I would like to experiment to see if it’s actually truly possible to have an aesthetic experience while mentally and/or physically drained, as my last attempt was unsuccessful. Also, I’d like to explore the realm of planned/projected aesthetic experiences vs. “natural” aesthetic experiences. Finally, I want to explore the differences and what you can get out of a strong negative aesthetic experience.
The three objectives of this assignment were: (Sorry I’m much more used to writing lab reports than freely-written stuff so that’s how most of these end up.)
- Define your aesthetic perspective.
- Align your aesthetic perspective with what you can find of other philosophers’ perspectives.
- Describe your holiday experience(s) as examples of this aesthetic.
(Prepare yourself, this will answer both 1 & 2.)
Trying to formulate and then articulate a coherent individual response to the first question is often difficult, and working backwards helps. Therefore, I read up on each popular philosopher and tried to connect with each of their ideas and found out where my agreements and disagreements were, leading myself to a better understanding of my own aesthetic perspective. Lo and behold, YOUR BOY PLATO had it in my heart all along. I originally wanted to agree with Descartes, and I still do to a degree, but I couldn’t fully. This was due to the reason I believe solipsism retains merit on occasion, even if just for a second perspective, I couldn’t find a bridge between the two. If all the world was a figment of my imagination, I don’t believe there would be a way that I wouldn’t understand how others and therefore other parts of my imagination could not see my perspective on art and beauty. I believe that the world AGREES on a set principle of art and beauty, in the same way that I believe that every single thing in the world can be a metaphor for something else. (Most likely the reason I connected Philosophy to a Neapolitan pizzeria.) In my opinion, the objective of art is to mimic reality. (Also to mimic a future or past reality! Not just how life is in the present.) If there came a day when virtual reality was so good that you couldn’t tell the difference between it and real life, and you could be content living in a virtual reality, that would be the purest form of art in my eyes. Not necessarily healthy for society or the individual, but I believe it would be pure art, and Plato would most likely agree. However, there are ways in which I stray from Plato’s ideals. If there was a simplistic painting of a blue house with a white picket fence, and a cracked glass frame on top, Plato would look away in disdain, for the artist would have failed in his eyes. I disagree. To me, even though the painting may not be detailed, it has metaphorical value. I see the house and fence as an idealistic world, plain and simple, where everything seems to make sense. The cracked frame represents our flawed sense of perception and lens on reality. Life is always more complicated than we think it to be. Every artwork can have metaphorical value, and I believe that it is judged as good or bad (from an objective standpoint) subconsciously on two things: the degree as to which it may relate to reality, both in detail and metaphorical value, and the number of people who experience this relation. The more people who can find the metaphorical value in an artwork, the better! On the flip side, a subjective standpoint will always reason with Descartes upon the principle that one artwork may not please every person the same way, leading to the simple judgement that beauty is in the eye of the beholder. I find enjoyment in taking the path less travelled. Is that immoral? Maybe, but I find intrinsic value in augmenting my own happiness without the cost of others’.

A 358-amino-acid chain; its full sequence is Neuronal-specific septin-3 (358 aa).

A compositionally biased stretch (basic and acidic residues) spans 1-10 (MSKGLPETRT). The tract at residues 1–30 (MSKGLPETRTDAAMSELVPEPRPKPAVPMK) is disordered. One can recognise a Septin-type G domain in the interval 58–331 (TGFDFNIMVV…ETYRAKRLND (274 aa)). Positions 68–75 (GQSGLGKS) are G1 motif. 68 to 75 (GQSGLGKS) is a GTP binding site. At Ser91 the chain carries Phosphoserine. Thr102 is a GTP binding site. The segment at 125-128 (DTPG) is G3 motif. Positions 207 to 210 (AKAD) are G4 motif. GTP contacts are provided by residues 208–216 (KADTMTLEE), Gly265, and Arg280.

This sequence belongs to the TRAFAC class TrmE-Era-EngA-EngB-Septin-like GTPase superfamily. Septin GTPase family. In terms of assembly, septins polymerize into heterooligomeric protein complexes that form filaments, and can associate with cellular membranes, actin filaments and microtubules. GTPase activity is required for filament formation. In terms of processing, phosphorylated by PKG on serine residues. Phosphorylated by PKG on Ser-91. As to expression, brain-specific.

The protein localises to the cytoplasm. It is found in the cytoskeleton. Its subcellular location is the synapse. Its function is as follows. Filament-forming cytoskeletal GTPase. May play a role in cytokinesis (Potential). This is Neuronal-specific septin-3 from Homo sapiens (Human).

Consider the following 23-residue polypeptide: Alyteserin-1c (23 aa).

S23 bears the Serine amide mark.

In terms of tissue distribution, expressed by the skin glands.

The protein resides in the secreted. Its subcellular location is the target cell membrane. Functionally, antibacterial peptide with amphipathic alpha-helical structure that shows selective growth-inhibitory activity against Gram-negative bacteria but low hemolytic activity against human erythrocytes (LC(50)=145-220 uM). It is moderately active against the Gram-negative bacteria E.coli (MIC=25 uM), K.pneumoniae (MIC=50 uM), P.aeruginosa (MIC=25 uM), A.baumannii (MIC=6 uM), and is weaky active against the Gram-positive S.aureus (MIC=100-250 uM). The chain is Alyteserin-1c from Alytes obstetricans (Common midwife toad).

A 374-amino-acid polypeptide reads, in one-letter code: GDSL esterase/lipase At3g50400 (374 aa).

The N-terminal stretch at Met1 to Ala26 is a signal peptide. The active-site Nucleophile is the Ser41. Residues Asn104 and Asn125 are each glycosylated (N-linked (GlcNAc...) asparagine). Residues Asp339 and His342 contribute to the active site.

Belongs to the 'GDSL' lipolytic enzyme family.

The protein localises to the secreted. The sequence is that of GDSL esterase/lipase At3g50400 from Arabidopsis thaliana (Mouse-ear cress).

I’d like to relate this aesthetic perspective to the time I went to see Star Wars: Rogue One. I find that science fiction movies lose value as more and more logical mistakes are made. For instance, (SPOILERS AHH) when only 6 rebellion ships are able to join in a fight on Scarif, the tropical planet, I expect there to be only 6 ships. However, after a few minutes of individual character plots, the ships are still fighting and popping up as if they have an entire rebel fleet. This takes it away from the reality of the position they were in. I lose value in the pilots of the ships, and the bleakness of their position! A major predicament has been altered without most of the audience knowing. The metaphorical value of a situation so desperate that unbelievable luck and skill are required to overcome the obstacles was ultimately disappointed in that moment. (Also there were many things in the movie I didn’t find appealing such as a lack of lightsabers. I mean that’s one of the main reasons I watch Star Wars..) Anyways I had a great holiday and hope everyone did as well! Thanks for reading!
Current Philosopher, Eventual Jedi